Key questions include:

  • What specific abnormalities were noticed?
  • Where were they discovered?
  • When were they discovered?
  • Who first noticed the abnormality or event and who did they notify/involve?
  • If the event escalates to an incident, how did it happen, and what were the contributing factors that allowed it to happen?

If the event is categorized as an “incident,” you need to know how to document and maintain the evidence; what decisions were made; and the resulting actions taken. When enacting your containment strategies, part of that should involve collection and preservation of the evidence, including all the key records created by all the various technologies your institution uses. The guidance references that all financial institutions should have some type of logging intelligence. But which logs are most important for incident response?

When creating a logging strategy, there are five key challenges to consider:

  • Sources – Logs are generated from various sources such as users, databases or file shares, endpoints, networks, applications, and cloud services. With so many logs coming from different sources, it’s important to be aware of all the systems and applications generating logs and know how to access them to monitor efficiently
  • Log Volume – The volume can be different depending on the source. Some sources are quiet and easier to manage while other sources like network switches and firewalls are a constant torrent of volume and may be difficult to log. It’s important to determine what is realistic for your institution to store and manage
  • Log Protocols – All of the various sources speak different languages or protocols. Some of them are sending emails using a language called simple mail transfer protocol (SMTP), while other sources like network switches are sending information using a constant stream of Syslog data. It is nearly impossible to create a centralized system that can speak all of these languages perfectly so you must determine how your institution will extract intelligence from the logs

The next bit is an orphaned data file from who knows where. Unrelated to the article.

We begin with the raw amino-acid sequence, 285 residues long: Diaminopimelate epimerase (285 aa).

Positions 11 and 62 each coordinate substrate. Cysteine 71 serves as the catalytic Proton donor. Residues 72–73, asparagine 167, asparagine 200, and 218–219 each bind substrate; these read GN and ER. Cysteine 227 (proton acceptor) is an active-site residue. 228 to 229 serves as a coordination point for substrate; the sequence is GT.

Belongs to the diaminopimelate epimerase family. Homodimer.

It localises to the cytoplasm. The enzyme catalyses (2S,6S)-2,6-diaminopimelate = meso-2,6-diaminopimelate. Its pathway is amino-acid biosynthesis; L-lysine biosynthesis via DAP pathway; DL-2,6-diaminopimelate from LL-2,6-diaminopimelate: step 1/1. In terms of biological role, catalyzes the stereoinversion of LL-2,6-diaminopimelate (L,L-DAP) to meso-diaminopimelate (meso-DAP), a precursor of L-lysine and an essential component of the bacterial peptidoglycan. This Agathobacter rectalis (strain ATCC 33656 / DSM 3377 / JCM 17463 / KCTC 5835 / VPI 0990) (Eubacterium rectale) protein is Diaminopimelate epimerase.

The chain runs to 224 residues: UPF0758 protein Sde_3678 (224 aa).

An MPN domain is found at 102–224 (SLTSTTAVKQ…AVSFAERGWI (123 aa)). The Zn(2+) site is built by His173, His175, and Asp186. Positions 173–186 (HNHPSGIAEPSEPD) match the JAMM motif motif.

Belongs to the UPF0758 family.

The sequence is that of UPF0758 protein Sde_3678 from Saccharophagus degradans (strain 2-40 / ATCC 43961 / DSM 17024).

• Log destinations – Once you’ve collected information, where are you going to send it? You’ll need to determine storage destinations for the different types of logs
  • Log interaction – After you’ve built the logging platform, do you want it to be searchable? You’ll need to decide how you want to interact with the data and how long you will keep it. Adding data retention can become significantly more expensive depending on the time frame for storage

Different types of data likely require different lengths of time for retention. Your retention policy should outline the expected retention time frame for each data log. Institutions should carefully consider all these key challenges when building a logging strategy that fits their unique needs.

If you’d like to learn more about cyber incident response, download our recorded webinar, “Not If, But When: Best Practices for Cyber Incident Response.”